On Thursday, middle schoolers gathered in the Lowell Center to welcome Dr. Rajani LaRocca, physician, author, and winner of the 2021 New England Book Award, the 2022 Walter Dean Myers Award, and a 2022 Newbery Honor, for her verse novel Red, White, and Whole. Dr. Rajani LaRocca’s visit kicked-off DCD’s annual CommUNITY Day, a day to celebrate difference and belonging within our DCD community.

Head of school Allison Webster first spoke about the significance of CommUNITY Day, and the importance of coming together to make sense of things in our world. Referring to her experience as a young adult, Ms. Webster recalled that she and her friends always talked about all the similar things they had in common, but never discussed the differences, and she emphasized the idea that we can take all our differences and learn from them, and become richer, fuller individuals, experiencing deep connections.

Dr. Rajani LaRocca then took the stage, and asked the questions, “Have you ever felt torn between two worlds?”, and “Have you ever wondered if you ever really belong?” Dr. LaRocca went on to explain that as a young Indian girl growing up in Kentucky, she never felt like she truly belonged. On the weekdays, she felt like an American kid, and on the weekends, an Indian version of herself, and that sometimes, she wondered if either girl was who she really was. Dr. LaRocca talked about the inspiration for Red, White, and Whole and her path to writing her verse novels, with the hope of inspiring kids to tell their own stories, share their feelings, and know that we all belong. Dr. LaRocca talked about her incredible love of reading and writing, and how she “finds inspiration from her family, her childhood, the natural world, math, science, and just about everywhere [she] looks.”

Referring to her writing process for her book Red, White, and Whole, Dr. LaRocca explained that she wrote this book in a very short span of two months. It tells the story of Reha, a young girl who feels torn between two worlds: school, where she’s the only Indian American student, and home, with her family. Reha then finds out that her mother is very sick. Reha, who has dreams of becoming a doctor even though she can’t stomach the sight of blood, is determined to make her mother well again. Dr. LaRocca then shares that while Red, White, and Whole is a fictional story, it mirrors much of her own childhood, including her traumatic experience with her own mom being seriously injured in a car accident, and having to spend many months in the hospital.

Students then had the opportunity to ask questions regarding Dr. LaRocca’s favorite books, reading styles and inspiration. Earlier in the presentation, Dr. LaRocca had mentioned that when she was a young adult in a creative writing class, she told her writing teacher that she loved to write, but that she wanted to be a doctor, and couldn’t do both, and her teacher posed the inspiring question, “who says you have to choose?” This was a truly monumental idea for her, and she has since cultivated a life in which she can do both things that she truly loves, bringing these two disparate parts of herself together.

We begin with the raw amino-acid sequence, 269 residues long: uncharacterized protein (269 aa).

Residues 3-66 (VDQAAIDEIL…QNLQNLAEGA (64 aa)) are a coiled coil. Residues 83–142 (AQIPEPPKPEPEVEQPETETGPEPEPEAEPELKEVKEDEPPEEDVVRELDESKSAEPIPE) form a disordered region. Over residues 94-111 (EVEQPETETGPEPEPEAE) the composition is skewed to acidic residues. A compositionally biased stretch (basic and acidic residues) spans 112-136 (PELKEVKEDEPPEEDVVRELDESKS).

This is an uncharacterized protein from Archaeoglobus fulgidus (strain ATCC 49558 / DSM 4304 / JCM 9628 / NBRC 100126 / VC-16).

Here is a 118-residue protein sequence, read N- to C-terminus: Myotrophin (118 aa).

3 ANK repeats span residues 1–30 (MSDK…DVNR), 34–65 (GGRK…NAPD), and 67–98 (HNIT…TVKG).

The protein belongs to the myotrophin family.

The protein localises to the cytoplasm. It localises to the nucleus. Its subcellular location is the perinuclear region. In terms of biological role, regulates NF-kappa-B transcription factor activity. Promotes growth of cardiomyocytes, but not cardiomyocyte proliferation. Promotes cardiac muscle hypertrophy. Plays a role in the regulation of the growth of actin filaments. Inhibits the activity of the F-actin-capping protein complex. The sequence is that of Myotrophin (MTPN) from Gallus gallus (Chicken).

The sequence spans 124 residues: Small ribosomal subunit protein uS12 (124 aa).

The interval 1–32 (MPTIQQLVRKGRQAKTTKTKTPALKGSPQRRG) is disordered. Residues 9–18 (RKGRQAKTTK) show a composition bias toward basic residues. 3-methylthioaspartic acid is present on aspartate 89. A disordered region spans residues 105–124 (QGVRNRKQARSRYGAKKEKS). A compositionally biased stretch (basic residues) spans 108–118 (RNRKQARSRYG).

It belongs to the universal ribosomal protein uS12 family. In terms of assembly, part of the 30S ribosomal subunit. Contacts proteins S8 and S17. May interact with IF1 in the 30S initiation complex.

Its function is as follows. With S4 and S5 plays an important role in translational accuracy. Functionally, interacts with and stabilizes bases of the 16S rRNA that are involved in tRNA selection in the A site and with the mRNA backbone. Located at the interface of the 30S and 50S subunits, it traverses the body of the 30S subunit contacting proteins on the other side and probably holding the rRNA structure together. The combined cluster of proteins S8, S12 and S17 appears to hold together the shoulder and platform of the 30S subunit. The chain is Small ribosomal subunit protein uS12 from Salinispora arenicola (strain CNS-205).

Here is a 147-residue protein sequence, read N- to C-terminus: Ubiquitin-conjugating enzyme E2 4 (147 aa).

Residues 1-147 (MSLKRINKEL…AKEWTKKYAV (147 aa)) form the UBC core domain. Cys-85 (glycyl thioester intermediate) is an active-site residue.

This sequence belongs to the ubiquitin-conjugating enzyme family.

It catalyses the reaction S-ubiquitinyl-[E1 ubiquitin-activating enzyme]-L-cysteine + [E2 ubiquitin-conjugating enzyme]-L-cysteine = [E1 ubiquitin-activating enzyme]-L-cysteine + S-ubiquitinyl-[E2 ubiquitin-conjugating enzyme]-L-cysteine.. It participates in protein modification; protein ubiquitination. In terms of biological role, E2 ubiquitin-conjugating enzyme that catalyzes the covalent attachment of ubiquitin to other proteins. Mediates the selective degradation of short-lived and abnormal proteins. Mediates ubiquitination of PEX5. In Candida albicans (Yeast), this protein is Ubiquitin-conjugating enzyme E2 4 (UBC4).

After this powerful session with Dr. LaRocca, middle school students spent the rest of the day breaking the mold of their normal day-to-day classes, participating instead in various workshops located throughout their classrooms, which were assigned based on personal interests.

Workshops and Facilitators included:

  • “The Social Dilemma Documentary Screening and Discussion” (Laura Foody)
  • “Women and Money” (Emilie Liebhoff)
  • “Art, Mindfulness & Compassion” (India Clark)
  • “Mapping Our Identities and Destinies” (Karen Eutemey)
  • “Social Media and Offensive Speech” (Devaraux Brown)
  • “Journaling Through the Years” (Mark Jackson)
  • “The Bionic Project” (Bionic Project)
  • “Making News Fun” (Becca Levi and Josh Raab)
  • “Identity Through Storytelling” (Dee Tran)
  • “What Can I Do To Practice Self-Care?” (Meg McFarland)
  • “Financial Education 101” (Lori DeLeo)
  • “From Sports to the Pink Tax 2.0: Exploring Gender Equity” (Elaine Gage)
  • “Antisemitism in Today’s World” (Charles Rudnick)
  • “Power of Picture Books” (Dr. Carla Haith)
  • “Mapping Rights: From Slavery to Roe to Same Sex Marriage” (Nancy Barre)
  • “Healthy Comebacks for Sticky Situations” (Gwen Hyland)
  • “Teamwork…You Know The Deal” (Tim Stratford and Karen O’Leary)
  • “Bryan Stevenson and The Power of Identity” (Mervan Osborne)
  • “The Soul Project: Brave Spaces for Women and Girls” (Kristie Dean)
  • “Economic Empowerment for All: Early Life Lessons” (Michelle Knight)
  • “Move To The Music” (Laura Martinez)

Thursday evening, Dr. LaRocca was welcomed by the adult DCD community for an evening of dinner and discussion. Dr. LaRocca spoke about her identity as an Indian American woman and her journey in medicine and writing.

Dedham Country Day is strongly committed to building and ensuring a sense of community in which every member is safe, valued, and treated with dignity. We believe that a broad range of experiences and viewpoints enhances learning and enriches life. A huge thank you to Dr. LaRocca, Nate Buffum, Camille Harrison, Ivy Alphonse-Crean, Kathryn Novicki in the Advancement Office, Phil Holden and the Facilities team, Karen McPherson and the Flik team, and all of the visiting workshop facilitators and DCD faculty facilitators for this unforgettable event!